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Ways your employer may be underpaying you

If you work a job for an hourly wage, there are many employment laws that your employer is required to follow. Unfortunately, not all employers always follow all the legal regulations required in wage and hour laws, and often in these cases it is the employees who end up getting taken advantage of.

There are several ways that employers may violate wage and hour laws to maximize their profit or work around regulations that cost them money. However, these violations are not legal, and as an employee, you do have rights. It is important for you to understand your legal rights under the law when it comes to your job and pay, as well as what steps you can take if you believe your employer is violating the law.

What the law requires

Employers are required to follow federal and state regulations that govern employee rights. On the federal law level, the Fair Labor Standards Act, also known as FLSA, regulates wages, pay and benefits. The FLSA provides umbrella regulations that apply to all states, and individual states have additional labor laws. For example, FLSA requires that overtime pay, which is 1.5 times your regular hourly wage, be given to hourly employees for time worked in excess of 40 hours per week. In terms of hourly wage rates, however, Florida state law sets the amount.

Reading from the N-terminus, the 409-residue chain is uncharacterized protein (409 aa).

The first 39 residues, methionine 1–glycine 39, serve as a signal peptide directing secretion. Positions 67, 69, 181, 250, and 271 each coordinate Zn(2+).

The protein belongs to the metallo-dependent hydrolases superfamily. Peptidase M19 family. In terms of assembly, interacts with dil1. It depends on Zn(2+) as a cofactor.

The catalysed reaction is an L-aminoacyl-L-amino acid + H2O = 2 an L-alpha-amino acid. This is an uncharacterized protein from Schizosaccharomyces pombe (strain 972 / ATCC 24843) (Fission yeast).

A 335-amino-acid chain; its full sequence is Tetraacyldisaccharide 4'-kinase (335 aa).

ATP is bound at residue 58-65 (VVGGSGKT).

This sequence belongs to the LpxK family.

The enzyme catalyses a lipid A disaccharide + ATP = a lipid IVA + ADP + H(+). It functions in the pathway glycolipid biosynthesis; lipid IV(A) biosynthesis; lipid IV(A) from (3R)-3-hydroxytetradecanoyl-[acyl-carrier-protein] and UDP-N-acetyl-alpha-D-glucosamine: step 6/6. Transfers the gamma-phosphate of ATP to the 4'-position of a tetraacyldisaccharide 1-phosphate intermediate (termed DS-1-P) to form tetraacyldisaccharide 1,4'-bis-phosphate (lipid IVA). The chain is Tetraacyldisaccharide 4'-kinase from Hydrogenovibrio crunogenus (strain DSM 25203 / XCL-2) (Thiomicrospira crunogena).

What to do if you suspect you are being underpaid

If an employer pays you less than the state-regulated minimum wage, does not pay you overtime for hours worked in excess of 40 per week, withholds tips, or makes you work off the clock, these are just a few examples of how you can be underpaid. If you suspect your employer is violating labor law, you should not stay silent. Even though you may fear your job is at risk, your rights are protected under the law. An employer does not have the legal right to act against you for reporting labor law violations. 

It can be difficult to confront your employer about issues in which you suspect he or she may be violating the law. This is a situation in which you should consult with an employment law attorney who can help you understand your case and advise you about the best way to proceed.

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